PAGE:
The presentation was made by ARPA articling law student Tabitha Ewert, and she started by referencing this spring’s court victory on Ontario’s ban on the publication of abortion statistics.
Here’s a partial transcript of what she said:
The court found in that case that censoring of such data was an unconstitutional violation of free expression. In essence, the court recognized that there is an ongoing discussion about abortion in this province, and that the government cannot interfere with that discussion.
And so we are happy to see that this government is bringing FIPPA in line with that ruling, but we have major concerns about the rest of this bill and the way that it interferes with the ongoing public discussion.
I have two main points that I would like to make regarding this bill. The first is that it’s unnecessary – we have Criminal Code prohibitions that cover all of the extreme behaviours such as assault. And the second point I want to make is with regard to freedom of expression and peaceful protestors who would be covered by this bill.
So first of all, it is unnecessary. There is just no evidence that without this bill women’s safety or access to abortion would at all be infringed. In Canada, we have safe access to abortion. And part of the reason for this safe access is the fact that we have Criminal Code prohibitions that prohibit such things as assault, threatening, intimidation, or harassment. These provisions cover abortion clinics just as they cover the rest of the province.
And the one incident that is referred to in support of this bill – the alleged spitting in Ottawa – that is assault. That can be charged under the Criminal Code. There’s no reason for the province to supplement the Criminal Code in that situation. In fact, it is unconstitutional for them to do so because only the Federal government can pass Criminal Code prohibitions. And the sponsor of this bill, the Attorney General, should be prosecuting such crimes rather than inventing new laws that also silence peaceful protestors.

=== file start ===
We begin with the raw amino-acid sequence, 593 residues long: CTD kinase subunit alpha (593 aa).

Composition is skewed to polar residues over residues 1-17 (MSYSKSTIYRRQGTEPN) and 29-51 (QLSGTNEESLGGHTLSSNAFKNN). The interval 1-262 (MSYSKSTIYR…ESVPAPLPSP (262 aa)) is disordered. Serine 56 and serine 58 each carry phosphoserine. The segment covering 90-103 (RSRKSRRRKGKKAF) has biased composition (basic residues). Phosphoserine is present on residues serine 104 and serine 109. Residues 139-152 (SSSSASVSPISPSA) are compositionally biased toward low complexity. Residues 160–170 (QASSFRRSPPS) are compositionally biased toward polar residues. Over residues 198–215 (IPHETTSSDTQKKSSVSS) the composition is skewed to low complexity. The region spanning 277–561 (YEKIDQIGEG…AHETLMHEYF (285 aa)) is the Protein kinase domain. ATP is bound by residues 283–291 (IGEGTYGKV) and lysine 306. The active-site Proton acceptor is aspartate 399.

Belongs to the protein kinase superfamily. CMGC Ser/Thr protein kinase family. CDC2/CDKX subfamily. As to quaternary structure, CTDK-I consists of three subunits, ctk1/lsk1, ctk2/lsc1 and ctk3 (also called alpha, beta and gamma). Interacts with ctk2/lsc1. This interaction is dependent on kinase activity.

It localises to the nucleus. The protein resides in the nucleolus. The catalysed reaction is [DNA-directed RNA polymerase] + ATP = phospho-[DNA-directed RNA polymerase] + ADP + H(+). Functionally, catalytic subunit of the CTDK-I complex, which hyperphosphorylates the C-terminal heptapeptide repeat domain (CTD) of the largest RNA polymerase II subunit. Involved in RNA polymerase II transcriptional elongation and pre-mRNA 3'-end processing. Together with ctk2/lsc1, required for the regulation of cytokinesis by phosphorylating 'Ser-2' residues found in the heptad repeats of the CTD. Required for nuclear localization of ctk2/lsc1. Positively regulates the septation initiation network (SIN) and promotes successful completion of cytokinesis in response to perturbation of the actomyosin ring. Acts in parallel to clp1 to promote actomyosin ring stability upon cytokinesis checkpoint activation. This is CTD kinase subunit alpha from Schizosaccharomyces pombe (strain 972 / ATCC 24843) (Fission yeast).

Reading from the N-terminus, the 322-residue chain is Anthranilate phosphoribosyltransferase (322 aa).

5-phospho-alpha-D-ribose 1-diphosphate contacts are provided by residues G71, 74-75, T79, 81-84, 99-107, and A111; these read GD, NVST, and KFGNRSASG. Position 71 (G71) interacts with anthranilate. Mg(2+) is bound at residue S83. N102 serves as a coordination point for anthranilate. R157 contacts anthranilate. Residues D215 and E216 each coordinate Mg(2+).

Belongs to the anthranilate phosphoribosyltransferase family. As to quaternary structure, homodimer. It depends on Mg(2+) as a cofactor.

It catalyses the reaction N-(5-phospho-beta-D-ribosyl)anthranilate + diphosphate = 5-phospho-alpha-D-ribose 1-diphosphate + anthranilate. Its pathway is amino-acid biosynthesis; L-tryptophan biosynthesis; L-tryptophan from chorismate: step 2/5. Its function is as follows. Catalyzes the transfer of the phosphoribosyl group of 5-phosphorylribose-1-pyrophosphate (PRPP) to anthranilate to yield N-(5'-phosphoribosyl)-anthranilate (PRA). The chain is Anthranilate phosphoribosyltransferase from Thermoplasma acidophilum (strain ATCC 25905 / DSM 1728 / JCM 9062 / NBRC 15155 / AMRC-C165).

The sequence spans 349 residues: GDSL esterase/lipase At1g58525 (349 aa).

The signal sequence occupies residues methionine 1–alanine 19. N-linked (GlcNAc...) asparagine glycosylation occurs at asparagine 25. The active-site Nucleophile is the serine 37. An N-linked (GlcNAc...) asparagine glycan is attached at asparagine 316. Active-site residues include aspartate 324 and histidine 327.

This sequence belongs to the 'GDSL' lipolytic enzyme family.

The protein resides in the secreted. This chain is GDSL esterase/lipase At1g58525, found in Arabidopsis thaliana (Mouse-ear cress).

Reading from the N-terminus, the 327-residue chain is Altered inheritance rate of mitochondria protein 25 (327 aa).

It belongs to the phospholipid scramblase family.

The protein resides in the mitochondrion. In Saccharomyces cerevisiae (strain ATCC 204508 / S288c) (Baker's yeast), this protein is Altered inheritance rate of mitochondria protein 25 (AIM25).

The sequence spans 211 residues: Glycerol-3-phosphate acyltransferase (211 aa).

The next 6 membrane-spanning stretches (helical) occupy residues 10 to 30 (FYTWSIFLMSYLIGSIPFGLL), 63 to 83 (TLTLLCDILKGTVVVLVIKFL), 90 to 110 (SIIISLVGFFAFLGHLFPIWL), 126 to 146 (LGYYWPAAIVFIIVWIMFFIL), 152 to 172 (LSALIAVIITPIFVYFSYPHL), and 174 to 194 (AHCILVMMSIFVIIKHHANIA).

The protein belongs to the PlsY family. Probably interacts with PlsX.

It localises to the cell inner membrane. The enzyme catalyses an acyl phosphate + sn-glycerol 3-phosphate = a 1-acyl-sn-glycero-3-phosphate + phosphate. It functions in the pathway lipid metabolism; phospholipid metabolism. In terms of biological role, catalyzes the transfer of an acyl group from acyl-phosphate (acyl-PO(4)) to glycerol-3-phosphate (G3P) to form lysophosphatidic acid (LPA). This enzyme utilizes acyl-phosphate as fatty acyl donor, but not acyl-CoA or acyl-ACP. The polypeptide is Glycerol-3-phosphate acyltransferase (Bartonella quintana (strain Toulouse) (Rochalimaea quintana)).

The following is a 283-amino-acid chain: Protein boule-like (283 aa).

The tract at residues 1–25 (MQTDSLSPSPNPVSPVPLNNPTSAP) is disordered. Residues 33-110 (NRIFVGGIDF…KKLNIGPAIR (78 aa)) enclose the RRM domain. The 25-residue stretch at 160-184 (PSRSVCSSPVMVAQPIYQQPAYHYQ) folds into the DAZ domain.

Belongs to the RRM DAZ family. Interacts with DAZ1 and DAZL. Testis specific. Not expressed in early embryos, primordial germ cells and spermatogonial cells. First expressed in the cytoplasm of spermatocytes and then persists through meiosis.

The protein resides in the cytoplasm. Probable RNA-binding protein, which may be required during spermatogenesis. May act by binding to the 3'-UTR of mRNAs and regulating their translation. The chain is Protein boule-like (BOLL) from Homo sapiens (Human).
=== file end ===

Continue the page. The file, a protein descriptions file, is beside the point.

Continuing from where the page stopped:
And for my second point – the freedom of expression – making it illegal to show disapproval of abortion; that is not about protecting patients or physicians. That is about silencing dissent on the issue. It’s about silencing pro-life speech. But we have no right to be free from dissent in Canada, no matter what issue is at stake.
I just want to be clear on this point, because there’s a lot of rhetoric around this issue. Protecting women’s rights or making a step forward for women’s rights, cannot include fining and imprisoning women who disagree.
And that is what this bill does. It says if you hold a certain opinion, you cannot express it. Your constitutional rights are not protected. That is unconstitutional, and it does not aid the important ongoing public discussion that is going on in Ontario over the issue.
For extreme behaviour – for harassment, for assault – that is covered under the Criminal Code. For peaceful protestors, there is no need to silence them in this ongoing discussion.
You can watch a full video of Tabitha’s appearance at this link.